From the Amazon:
To four girls who have nothing, their friendship is everything: they are each other’s confidants, teachers, and family. The girls are all named Guinevere―Vere, Gwen, Ginny, and Win―and it is the surprise of finding another Guinevere in their midst that first brings them together. They come to The Sisters of the Supreme Adoration convent by different paths, delivered by their families, each with her own complicated, heartbreaking story that she safeguards. Gwen is all Hollywood glamour and swagger; Ginny is a budding artiste with a sentiment to match; Win’s tough bravado isn’t even skin deep; and Vere is the only one who seems to be a believer, trying to hold onto her faith that her mother will one day return for her. However, the girls are more than the sum of their parts and together they form the all powerful and confident “The Guineveres“, bound by the extraordinary coincidence of their names and girded against the indignities of their plain, sequestered lives.
The nuns who raise them teach the Guineveres that faith is about waiting: waiting for the mail, for weekly wash day, for a miracle, or for the day they turn eighteen and are allowed to leave the convent. But the Guineveres grow tired of waiting. And so when four comatose soldiers from the War looming outside arrive at the convent, the girls realize that these men may hold their ticket out.
My thoughts on The Guineveres:
This book has been on my to-read list for a while, so I was excited to get a chance to read it for a pop-up book review. Four girls named Guinevere have been abandoned at a convent, and all the girls want is to go home… or at least to leave. When the War brings comatose soldiers to the convent, the girls dream of life in the world and of making homes with their wounded soldiers.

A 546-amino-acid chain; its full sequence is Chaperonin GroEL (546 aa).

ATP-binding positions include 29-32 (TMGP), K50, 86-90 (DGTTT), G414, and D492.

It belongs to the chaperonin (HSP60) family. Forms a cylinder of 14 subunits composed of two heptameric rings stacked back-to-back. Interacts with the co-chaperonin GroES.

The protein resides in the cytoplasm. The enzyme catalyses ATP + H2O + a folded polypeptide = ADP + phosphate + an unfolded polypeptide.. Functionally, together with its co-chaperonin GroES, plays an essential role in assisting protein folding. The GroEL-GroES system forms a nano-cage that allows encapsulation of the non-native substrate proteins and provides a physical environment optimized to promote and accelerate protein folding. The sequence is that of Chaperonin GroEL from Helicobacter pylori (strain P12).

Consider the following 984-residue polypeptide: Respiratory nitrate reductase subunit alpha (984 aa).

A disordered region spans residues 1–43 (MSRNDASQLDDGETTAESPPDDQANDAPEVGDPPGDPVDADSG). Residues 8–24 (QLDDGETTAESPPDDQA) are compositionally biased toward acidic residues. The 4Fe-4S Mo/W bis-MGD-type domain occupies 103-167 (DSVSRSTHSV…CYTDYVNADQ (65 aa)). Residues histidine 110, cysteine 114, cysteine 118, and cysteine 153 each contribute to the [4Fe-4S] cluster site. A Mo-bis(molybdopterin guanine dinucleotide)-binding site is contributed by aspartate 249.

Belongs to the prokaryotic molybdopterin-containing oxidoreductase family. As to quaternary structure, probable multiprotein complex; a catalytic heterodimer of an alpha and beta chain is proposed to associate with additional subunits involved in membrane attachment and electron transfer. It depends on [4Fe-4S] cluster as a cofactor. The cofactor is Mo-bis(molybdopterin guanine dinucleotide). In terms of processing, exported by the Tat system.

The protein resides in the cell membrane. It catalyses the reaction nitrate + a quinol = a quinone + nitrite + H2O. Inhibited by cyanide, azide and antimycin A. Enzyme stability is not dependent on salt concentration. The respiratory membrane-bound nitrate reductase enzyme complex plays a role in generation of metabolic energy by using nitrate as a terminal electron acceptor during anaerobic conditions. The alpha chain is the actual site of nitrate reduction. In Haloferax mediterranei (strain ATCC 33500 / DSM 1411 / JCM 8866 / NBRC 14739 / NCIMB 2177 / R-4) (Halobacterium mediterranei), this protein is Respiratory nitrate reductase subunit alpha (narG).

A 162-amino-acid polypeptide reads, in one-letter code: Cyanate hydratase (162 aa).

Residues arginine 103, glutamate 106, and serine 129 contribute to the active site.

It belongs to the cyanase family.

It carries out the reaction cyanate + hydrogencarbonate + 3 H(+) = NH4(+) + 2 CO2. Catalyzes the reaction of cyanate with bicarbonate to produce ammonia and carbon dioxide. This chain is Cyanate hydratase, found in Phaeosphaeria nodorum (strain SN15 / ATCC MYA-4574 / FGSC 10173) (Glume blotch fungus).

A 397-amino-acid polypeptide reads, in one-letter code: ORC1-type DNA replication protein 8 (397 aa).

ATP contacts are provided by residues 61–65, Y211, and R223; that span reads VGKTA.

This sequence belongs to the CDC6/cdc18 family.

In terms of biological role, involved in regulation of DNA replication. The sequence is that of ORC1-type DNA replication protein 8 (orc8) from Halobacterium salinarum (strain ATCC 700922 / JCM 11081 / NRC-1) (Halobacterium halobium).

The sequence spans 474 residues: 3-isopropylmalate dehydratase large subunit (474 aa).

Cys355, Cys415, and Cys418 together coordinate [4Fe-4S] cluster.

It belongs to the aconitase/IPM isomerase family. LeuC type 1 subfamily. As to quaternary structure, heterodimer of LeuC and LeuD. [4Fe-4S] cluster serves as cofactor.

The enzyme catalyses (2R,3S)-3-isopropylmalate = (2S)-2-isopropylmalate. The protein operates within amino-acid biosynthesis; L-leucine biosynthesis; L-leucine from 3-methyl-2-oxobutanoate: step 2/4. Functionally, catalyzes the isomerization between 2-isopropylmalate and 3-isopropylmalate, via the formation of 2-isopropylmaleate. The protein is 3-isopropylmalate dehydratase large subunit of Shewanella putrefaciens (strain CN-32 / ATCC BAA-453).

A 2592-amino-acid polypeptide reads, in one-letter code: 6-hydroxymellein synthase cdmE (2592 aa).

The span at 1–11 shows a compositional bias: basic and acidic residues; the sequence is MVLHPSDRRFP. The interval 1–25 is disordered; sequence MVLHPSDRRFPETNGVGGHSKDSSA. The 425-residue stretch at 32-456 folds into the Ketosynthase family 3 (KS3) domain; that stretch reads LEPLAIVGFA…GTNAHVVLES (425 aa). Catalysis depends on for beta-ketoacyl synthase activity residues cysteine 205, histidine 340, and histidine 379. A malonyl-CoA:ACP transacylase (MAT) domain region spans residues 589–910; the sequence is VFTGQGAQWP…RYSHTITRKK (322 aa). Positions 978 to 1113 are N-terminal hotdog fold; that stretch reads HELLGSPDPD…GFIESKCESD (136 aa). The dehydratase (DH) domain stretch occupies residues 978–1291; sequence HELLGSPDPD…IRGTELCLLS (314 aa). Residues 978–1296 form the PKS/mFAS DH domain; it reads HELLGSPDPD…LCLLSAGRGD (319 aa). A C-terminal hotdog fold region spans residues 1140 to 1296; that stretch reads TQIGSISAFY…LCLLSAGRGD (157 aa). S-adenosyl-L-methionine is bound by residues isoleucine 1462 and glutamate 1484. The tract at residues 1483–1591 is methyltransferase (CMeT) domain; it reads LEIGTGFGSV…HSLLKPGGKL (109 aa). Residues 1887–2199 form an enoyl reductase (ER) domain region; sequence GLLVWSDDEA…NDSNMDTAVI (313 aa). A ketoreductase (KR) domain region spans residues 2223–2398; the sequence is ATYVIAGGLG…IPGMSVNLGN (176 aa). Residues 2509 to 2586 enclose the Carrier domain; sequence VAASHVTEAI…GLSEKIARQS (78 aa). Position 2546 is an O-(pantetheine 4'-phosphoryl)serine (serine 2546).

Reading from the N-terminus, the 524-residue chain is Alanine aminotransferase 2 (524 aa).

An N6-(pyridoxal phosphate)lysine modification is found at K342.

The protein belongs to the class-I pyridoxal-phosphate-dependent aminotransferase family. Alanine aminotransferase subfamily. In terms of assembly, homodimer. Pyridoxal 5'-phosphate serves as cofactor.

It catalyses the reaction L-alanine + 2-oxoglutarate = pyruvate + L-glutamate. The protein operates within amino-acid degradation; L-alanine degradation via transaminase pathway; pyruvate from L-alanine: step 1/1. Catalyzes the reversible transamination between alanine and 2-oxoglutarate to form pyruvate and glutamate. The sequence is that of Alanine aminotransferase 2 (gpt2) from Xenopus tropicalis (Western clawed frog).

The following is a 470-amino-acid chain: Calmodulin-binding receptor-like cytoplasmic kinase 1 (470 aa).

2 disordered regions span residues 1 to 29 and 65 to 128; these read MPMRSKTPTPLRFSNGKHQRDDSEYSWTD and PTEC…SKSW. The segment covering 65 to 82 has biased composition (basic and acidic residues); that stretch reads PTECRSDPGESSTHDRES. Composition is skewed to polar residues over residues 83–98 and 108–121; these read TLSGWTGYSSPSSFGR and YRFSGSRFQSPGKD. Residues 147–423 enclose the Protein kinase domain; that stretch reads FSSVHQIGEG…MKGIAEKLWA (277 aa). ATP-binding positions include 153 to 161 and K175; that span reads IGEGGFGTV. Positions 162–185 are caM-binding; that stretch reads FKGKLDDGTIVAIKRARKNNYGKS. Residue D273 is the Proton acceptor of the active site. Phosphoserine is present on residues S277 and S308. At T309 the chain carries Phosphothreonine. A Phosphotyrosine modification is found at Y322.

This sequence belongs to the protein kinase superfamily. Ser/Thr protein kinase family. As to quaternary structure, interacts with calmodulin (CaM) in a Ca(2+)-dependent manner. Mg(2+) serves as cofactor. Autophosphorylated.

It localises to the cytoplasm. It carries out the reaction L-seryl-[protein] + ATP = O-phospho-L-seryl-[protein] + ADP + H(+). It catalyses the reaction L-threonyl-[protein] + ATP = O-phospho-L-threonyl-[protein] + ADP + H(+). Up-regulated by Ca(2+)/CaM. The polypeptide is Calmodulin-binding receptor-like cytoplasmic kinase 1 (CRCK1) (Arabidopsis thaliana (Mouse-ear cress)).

I loved the way the story slowly unwound itself, revealing The Guineveres’ dark histories and glimpses into their futures. The narrator, Vere, often speaks in the first-person-plural, which is just one of the ways the author shows that these four girls think of themselves as one. But this is, also, a novel about growing up and growing apart, and by the book’s end, The Guineveres are no more.
Beautifully written, The Guineveres is a bittersweet tale of friendship and first love and the power of forgiveness.
Do you have a favorite coming of age novel?
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This book was sent to me to review and is part of the BookSparks Summer Reading Challenge. This blog uses affiliate and referral links. Clicking a link costs you nothing, but the small commission from your click/purchase helps support this blog. Thank you!